Nursi was born at a time when the Ottoman Empire was coming to an end. He fought in World War I and was captured in 1916, spending two years as a prisoner-of-war. He opposed the subsequent occupation of Istanbul by the British and supported Turkish independence. However, Nursi distanced himself from the leadership of Mustafa Kemal when Nursi became aware of the radical secularizing plan being proposed. Then, in an inspired move, Said Nursi became the leader of a form of Islam which recognized that the purpose of faithful living is to live a transformed life as an individual and not to be obsessed with the world of politics. M. Hakan Yavuz describes this when commenting on Nursi’s shift from nationalist political leader to a religious leader:

His enthusiasm only abated when he became aware of the radically anti-Islamic plans that the new Republican leaders intended to implement. He took a train from Ankara to Van and later referred to this as the “transitional journey” from the Old Said to the New Said. During this journey in April 1923, he concluded the rejuvenation of Islamic consciousness had to be carried out not at the state level but at the level of individuals. He shifted his emphasis to the inner dimension of individual spirituality and the development of a new, reflective Islamic consciousness. He saw the minds of the reformist elite as having been invaded by skepticism and positivist philosophy. In order to counter this skepticism, he sought to “bring God back” by raising Islamic consciousness in everyday life. He no longer believed in societal transformation through political involvement saying that it was necessary to develop an “intellectually Introduction: Christian Theology and Islam able group” to create a counterdiscourse of Islamic identify and morality. The goal thus became the construction of an Islamic consciousness and anew map of meaning to guide everyday life. … The New Said, therefore, was characterized by his withdrawal from politics and public life.1

For Nursi, the problem facing Islam in the 1920s in Turkey was not the dismantling of the Ottoman Empire, but the emergence of a skeptical, secular philosophy which denied the reality of God. Nursi affirmed and celebrated the achievements of modernity (especially in the realms of science and technology), but he feared for Turkish culture and society if it lost its spiritual foundation. The challenge for Nursi was to illustrate that a commitment to modernity is not incompatible with a commitment to the Qur’an. In addition, he believed that a healthy moral Turkish society should and could be grounded in the affirmation of Islam. For Nursi, the affirmation of Islam by individual Muslims is not a threat to the secular Turkish state but a helpful support to it. The individual Muslim will be pious, caring, honest, and supportive of community—in short, a good citizen. Nursi’s major work is the Risale-i Nur (the Treatise of Light)—a remarkable thematic commentary on the Qur’an.

Nursi’s situation has so many similarities with the situation that confronts every person of faith in the West. Nursi faced an aggressive secularism, as do Western Christians; Nursi wanted to affirm the achievements of science and democracy, as do we; Nursi felt it important to challenge unbelief, as do we; Nursi is a mirror that continues to reflect the challenges of the world in which we all live.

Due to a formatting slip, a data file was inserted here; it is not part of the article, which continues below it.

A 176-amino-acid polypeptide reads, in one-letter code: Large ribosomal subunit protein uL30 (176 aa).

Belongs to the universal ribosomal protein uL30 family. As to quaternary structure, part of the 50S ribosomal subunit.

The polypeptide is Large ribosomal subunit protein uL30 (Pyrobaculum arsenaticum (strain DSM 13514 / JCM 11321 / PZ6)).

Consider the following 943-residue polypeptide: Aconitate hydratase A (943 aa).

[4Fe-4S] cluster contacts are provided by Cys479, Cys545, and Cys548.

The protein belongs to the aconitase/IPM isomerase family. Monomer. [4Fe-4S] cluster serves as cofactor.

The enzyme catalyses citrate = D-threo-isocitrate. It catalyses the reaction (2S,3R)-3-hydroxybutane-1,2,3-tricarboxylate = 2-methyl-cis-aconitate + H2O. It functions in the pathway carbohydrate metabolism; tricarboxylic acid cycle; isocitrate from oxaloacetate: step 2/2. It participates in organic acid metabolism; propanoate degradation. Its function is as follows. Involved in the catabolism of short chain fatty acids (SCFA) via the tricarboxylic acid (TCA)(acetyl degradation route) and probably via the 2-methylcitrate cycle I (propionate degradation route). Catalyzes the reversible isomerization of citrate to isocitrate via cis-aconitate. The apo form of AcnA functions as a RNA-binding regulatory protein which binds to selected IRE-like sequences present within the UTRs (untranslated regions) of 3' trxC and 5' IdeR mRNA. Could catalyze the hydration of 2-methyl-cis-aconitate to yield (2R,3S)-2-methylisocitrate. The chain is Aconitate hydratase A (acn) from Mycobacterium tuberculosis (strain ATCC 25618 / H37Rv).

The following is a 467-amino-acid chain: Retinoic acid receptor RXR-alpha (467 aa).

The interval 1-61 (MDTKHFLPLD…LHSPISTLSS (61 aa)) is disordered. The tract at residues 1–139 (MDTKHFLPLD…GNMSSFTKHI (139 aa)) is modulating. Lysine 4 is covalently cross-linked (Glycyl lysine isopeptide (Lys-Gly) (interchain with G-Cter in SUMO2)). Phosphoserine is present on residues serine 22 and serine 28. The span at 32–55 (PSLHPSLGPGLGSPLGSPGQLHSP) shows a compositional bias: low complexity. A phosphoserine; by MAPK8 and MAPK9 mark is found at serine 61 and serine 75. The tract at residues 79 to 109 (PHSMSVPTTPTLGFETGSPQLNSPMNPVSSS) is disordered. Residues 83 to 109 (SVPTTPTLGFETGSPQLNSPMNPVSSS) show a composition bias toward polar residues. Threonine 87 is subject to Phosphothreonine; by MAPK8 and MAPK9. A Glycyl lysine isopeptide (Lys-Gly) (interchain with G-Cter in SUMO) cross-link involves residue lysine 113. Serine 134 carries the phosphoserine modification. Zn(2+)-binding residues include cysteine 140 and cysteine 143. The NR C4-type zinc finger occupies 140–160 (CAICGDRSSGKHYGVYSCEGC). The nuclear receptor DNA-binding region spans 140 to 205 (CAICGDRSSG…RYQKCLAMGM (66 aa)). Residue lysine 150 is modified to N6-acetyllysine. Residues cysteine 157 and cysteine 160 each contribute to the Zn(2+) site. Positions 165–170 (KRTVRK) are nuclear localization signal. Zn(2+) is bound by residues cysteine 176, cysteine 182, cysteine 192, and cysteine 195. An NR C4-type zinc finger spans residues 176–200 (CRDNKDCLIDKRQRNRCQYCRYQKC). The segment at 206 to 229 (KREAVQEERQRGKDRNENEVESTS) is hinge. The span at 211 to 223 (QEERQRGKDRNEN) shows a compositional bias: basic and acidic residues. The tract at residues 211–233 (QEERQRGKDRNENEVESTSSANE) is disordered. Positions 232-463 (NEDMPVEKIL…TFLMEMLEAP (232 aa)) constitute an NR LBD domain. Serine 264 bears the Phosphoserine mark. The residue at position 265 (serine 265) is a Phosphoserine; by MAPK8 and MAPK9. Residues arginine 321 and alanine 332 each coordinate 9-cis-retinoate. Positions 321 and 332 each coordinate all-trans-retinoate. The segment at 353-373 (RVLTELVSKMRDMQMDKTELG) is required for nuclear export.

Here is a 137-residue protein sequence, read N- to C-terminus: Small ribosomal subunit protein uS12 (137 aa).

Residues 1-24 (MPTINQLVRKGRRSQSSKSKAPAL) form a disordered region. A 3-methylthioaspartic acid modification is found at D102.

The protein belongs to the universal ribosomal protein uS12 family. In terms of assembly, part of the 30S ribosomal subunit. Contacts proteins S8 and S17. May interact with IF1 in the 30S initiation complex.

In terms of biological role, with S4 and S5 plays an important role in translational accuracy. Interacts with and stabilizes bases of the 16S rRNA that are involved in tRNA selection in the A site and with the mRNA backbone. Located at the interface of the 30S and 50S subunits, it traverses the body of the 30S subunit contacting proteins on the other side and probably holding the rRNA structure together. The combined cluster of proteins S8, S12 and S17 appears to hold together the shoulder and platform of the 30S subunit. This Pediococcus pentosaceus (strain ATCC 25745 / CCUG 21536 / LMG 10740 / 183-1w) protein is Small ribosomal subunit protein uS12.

An additional reason why Nursi is such a helpful conversation partner is that he represents within Islam an approach that Anglicans represent in Christianity. I write this book as an Episcopal priest and Dean and President of a seminary. Anglicanism is a tradition born out of conversation (between Geneva and Rome); Anglicanism is committed to the life of the mind; and Anglicanism seeks to accommodate the best of modernity. The Nur tradition is born out of internal conversations within Islam (as Turkey came to terms with the challenge of secularism); Nursi is committed to the life of the mind; and Nursi is committed to accommodating the best in modernity. Both Anglicanism and the Nur movement are sensitive to the ways in which so many forms of religious life on this planet are cruel, intolerant, and opposed to dialogue. Both Anglicanism and the Nur movement seek to witness a different way of being faithful.

We embark now on a journey. In Part I we are going to engage the thought of Nursi on a variety of levels. It is a conversation. I have worked hard to understand the position of Nursi—to relate to his nuanced and complex position—and have sought to reflect on the implications of his thought for Christian theology. As I have done so, I have found myself fascinated and changed by the encounter.

From this encounter I seek to deduce certain underlying principles for the dialogue. This is the second section of the book. I start by arguing that the assumptions of the modern interfaith dialogue industry are deeply misguided. I then illustrate that my approach to the encounter with the thought of Nursi is found in a variety of other dialogues in the world (especially in India).

So in the light of these discoveries I suggest a revision of Leonard Swidler’s classic “Dialogue Decalogue.” We need to create a dialogue that enables those most committed to faith to participate. So please embark on the journey with me. It is an exciting journey. We are now going to encounter difference and learn from it.


1 M. Hakan Yavuz, Islamic Political Identity in Turkey (Oxford and New York: Oxford University Press, 2003), p. 154.


Website price:$89.96(Regular price: $99.95)

Imprint: Ashgate

Published: December 2009

Format: 234 x 156 mm

Extent: 188 pages

Binding: Hardback

Other editions: ebook ePUB, ebook PDF

ISBN: 978-0-7546-6931-9

ISBN Short: 9780754669319

BL Reference: 201.5

LoC Control No: 2009020734